Between shopping for gifts, finding time to spend with family, cooking, cleaning, and fitting in work and/or school, the holidays are hard on anxiety sufferers. The best way to combat the negative feelings and stress is to plan well, treat yourself with kindness, and surround yourself with supportive people. Here are a few tips on how to do just that. Read more

Growing Together

by Cathi Lammert, RN

• Your relationship as a couple is the most important relationship. Let it take precedence over all others.

• When a baby dies, the grief affects both of you at the same time. Other stresses in a relationship usually do not impact both individuals simultaneously. Therefore, your closest support is not always able to respond to you because he/she is trying to cope with his/her own grief.

• Each person in the relationship will grieve in individual ways. Learning to understand your partner’s ways may take some time and may be difficult.

Read more

A Stepfather’s Journey (no surviving children)

by Glen Nielsen

I am going to describe my journey as a stepfather over almost two decades, from August 1980 to the present. I am a step-parent who has experienced the death of a child. My story may be different from many of yours in that the death was a long-term illness, which, while it had some very difficult aspects, also offered some unique opportunities for really developing a very close relationship and for closure. Read more

How Long Will It Take?

How long will it take me to get over the feeling of sorrow?
A lifetime.
How long will I continue to feel guilty?
As long as it takes you to realize you did nothing wrong.
How long will it take me to get over my anger?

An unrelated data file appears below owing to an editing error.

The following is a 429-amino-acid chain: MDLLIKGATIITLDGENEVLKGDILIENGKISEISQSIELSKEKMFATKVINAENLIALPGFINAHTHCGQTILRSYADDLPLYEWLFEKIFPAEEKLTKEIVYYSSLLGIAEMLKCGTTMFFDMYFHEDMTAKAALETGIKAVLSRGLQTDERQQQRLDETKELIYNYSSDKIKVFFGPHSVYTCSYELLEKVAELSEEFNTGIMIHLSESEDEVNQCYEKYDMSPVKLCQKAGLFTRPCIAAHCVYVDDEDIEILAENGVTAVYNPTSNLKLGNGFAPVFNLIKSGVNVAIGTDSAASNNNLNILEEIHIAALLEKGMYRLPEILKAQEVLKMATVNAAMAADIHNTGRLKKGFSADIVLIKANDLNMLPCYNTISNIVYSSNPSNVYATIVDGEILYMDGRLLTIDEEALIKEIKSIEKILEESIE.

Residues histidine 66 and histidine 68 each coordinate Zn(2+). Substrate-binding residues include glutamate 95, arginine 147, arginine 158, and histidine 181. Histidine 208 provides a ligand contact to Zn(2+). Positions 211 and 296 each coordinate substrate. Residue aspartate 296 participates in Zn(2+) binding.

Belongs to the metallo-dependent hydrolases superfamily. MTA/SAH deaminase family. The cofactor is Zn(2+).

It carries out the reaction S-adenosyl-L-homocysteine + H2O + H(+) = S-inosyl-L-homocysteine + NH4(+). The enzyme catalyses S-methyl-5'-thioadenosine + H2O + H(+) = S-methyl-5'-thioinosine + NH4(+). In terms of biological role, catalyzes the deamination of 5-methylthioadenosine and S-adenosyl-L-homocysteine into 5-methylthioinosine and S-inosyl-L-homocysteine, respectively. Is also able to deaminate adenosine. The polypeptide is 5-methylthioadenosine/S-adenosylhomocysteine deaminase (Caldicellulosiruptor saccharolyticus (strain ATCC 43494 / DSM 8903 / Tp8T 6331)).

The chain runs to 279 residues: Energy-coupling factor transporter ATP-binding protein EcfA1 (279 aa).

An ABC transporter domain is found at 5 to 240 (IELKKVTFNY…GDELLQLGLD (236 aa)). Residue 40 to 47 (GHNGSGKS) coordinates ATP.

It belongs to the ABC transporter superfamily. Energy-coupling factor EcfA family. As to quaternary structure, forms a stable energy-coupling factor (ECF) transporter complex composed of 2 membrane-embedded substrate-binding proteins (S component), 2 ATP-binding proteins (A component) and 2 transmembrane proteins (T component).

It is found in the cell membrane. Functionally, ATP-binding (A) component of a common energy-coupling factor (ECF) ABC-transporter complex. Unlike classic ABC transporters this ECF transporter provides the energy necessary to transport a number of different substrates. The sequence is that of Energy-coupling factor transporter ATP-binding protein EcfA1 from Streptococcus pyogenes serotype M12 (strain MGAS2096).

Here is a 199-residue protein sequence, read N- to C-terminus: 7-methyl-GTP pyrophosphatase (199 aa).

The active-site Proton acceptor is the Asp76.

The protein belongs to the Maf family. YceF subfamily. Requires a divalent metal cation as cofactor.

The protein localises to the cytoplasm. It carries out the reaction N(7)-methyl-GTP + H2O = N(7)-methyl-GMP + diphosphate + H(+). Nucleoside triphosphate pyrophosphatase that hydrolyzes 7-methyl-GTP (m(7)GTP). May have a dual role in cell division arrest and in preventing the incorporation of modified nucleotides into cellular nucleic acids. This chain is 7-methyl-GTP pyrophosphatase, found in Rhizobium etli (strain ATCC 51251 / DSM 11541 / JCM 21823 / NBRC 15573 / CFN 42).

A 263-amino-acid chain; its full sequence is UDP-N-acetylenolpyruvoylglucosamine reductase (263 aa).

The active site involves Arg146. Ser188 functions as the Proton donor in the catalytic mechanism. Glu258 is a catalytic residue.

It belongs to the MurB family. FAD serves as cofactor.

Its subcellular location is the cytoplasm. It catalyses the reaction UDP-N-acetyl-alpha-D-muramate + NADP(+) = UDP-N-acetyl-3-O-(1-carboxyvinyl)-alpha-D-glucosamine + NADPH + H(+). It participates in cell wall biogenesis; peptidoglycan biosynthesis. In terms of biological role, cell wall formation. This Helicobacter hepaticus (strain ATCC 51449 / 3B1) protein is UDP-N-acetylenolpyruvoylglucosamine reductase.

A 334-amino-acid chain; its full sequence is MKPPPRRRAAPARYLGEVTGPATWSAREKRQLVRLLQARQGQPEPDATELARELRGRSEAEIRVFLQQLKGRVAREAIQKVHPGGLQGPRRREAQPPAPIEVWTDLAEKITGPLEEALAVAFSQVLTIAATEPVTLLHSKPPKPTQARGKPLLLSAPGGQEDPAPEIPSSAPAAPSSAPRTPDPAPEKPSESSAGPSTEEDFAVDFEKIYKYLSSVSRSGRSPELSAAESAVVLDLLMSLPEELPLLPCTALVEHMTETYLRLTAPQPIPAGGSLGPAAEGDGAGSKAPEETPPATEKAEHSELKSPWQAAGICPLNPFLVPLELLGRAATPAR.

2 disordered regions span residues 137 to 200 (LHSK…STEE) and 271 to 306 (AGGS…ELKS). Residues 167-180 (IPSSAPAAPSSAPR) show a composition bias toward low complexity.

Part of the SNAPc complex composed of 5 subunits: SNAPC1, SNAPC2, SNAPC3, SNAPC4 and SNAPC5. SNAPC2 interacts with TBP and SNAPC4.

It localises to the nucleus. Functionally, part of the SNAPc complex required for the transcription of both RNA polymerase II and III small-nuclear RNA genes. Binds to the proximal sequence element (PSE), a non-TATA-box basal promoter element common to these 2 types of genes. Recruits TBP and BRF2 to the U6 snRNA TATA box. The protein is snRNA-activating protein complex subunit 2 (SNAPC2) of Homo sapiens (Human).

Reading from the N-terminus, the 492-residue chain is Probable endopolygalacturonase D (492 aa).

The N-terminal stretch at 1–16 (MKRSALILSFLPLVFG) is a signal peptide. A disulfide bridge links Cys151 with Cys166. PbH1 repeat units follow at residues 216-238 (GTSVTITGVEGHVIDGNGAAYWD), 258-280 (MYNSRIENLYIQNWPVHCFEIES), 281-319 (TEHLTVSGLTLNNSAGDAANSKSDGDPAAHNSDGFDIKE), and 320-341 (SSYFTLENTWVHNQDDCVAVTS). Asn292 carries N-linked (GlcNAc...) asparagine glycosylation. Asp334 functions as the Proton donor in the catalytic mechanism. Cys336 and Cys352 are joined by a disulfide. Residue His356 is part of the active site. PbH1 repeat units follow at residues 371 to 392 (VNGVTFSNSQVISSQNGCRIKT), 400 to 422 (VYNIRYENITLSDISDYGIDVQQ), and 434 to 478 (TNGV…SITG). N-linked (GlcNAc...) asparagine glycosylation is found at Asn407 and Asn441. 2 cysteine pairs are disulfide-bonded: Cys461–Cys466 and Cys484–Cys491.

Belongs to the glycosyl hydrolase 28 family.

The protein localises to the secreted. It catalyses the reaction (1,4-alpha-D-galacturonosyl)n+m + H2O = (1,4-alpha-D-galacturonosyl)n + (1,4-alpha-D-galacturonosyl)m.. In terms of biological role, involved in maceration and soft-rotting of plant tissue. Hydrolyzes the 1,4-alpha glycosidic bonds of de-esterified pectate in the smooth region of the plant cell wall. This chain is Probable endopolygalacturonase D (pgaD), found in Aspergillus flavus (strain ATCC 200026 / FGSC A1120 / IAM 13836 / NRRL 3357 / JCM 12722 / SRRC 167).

As long as it will take you to stop blaming yourself and others, and realize it was  the combination of unpredictable happenings that occur in one’s lifetime.
Why do friends give such horrid advice?
To cover up their own inability to handle the situation.
Will I ever be happy again and be able to laugh?
An emphatic YES!
How long is long?
As long as it takes for you to go through the process. Each individual has his or her own time-table, but it is up to you to make the decision when to start healing.

~~The Compassionate Friends, Fort Lauderdale, FL

Those We Often Forget (young sibling grief)

by Jennifer Radosevich

Shining in bright yellow lights, it read, “The Bereaved Parent Club.” Every night, my dream of the club was always so vivid. Upon each morning awakening, I knew it was not a dream, but the reality my life had become. Read more

How Do You Breathe? — The Life I Didn’t Choose

It was the question I asked the bereaved mother that came to my son’s funeral. It was the question a mother asked me as we stood by her granddaughter’s casket, surrounded by family and flowers. And it is the right question. Because when the breath leaves the body of your child, and you look down […]

via How Do You Breathe? — thelifeididntchoose